Kenitra – Mohammedia – campsite Ocean Bleu
My already low spirits reached an all time low when I arrived at the Kenitra campsite late in the afternoon. What an incredible dump, muddy, crowded, noisy, filthy, unlit. There must have been at least a hundred campervans, cramped awning to awning. What inspires people to buy an expensive motorhome, costing at least two average year salaries, and to stay in places like this – and enjoying it – is far beyond my imagination! Got up at 6 o’clock next morning to find a better place to sit out my situation. I decided to take the péage as much as possible, so trucks could me easily overtake on the left lane. 
Campsite Ocean Bleu is near Mohammedia, which is about 35 km from Casablanca. It’s right on the beach, has a relaxed atmosphere, and WiFi everywhere. The latter I considered of vital importance considering my predicament.

5th gear update (Thursday 16 January)
My garage in The Netherlands has been really helpful so far. They have prepared a shipment with a new gearbox from England. Having it sent here is no problem; getting it through customs is. I’m working on that now, hoping to find a local business that’s willing to take care of that. To be continued…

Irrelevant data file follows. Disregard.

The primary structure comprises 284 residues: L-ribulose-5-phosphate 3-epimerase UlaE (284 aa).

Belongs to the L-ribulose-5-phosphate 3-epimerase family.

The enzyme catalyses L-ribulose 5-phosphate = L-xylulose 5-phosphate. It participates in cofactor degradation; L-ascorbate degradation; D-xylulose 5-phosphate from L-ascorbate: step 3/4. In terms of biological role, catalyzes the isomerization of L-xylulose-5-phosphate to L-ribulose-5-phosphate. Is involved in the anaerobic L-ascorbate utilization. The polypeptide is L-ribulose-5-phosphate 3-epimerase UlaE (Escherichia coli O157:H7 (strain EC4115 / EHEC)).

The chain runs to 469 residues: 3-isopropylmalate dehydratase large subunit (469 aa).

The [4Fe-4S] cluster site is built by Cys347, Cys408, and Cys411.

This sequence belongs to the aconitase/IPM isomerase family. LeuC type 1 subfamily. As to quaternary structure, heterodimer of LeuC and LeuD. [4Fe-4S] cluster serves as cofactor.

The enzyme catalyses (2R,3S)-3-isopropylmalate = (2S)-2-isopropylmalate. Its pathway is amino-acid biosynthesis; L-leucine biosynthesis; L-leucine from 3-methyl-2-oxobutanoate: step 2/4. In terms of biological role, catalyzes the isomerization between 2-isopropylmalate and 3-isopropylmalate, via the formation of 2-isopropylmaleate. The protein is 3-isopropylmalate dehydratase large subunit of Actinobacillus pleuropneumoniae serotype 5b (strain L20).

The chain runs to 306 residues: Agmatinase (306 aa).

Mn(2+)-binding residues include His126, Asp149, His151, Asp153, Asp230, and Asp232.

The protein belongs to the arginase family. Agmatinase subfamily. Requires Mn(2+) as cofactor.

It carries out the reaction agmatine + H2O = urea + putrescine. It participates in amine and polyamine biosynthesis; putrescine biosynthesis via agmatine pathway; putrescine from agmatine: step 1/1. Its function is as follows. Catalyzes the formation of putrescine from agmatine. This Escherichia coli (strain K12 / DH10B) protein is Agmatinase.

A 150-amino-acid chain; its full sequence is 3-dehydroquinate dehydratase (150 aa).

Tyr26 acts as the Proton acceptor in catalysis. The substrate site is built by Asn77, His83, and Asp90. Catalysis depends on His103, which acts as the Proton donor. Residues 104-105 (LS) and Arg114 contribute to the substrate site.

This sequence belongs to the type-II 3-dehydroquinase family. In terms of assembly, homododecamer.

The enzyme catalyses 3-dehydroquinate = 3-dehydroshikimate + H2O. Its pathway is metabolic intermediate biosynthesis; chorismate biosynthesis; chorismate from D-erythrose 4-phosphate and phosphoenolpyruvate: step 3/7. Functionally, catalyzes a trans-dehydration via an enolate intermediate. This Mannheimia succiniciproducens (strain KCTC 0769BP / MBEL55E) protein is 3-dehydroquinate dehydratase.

Of Thimba’s flatulence, the crisis and other relevant issues

O.k., since I coined this blog “Travels with Thimba”, it is more than appropriate that I should share some thoughts on what the road trip with my canine companion is like. So far. And having only crossed Europe to the south of Spain in a very relaxed sort of way, and on impeccably tarmaced and completely empty autopistas (don’t mention the crisis!). But hey, this is a new experience, so here are some reflections that sprung to mind.

I may think that I’m travelling solo, but I’m not. And Thimba, for one, certainly doesn’t think so.

French campeurs  also travel with their dog. At least that’s what those hairy little mongrels at the end of a lead look like. I can’t tell head from tail. For some reason they have all left their Great Danes at home.

Road trips and physical exercise don’t go well together.Thimba reminds me that a few good walks every day keep the blood thin.

Stop looking in the rearview mirror. There’s no traffic and all I see is Thimba’s big brown eyes staring at me saying “Is this really supposed to be fun?” Ignore, and concentrate on the empty road in front of you (did I mention the crisis?)

A road trip with a dog is like traveling with a young child: does she get enough to eat and drink, OMG she threw up all over the seat, isn’t she adorable when she sleeps. And Thimba’s flatulence easily matches any used Pamper.

Anyways, we’re off to a good start, the two of us. Building new routines and breaking down others. And ready to cross to Africa in a few days.

Img 1771

building new routines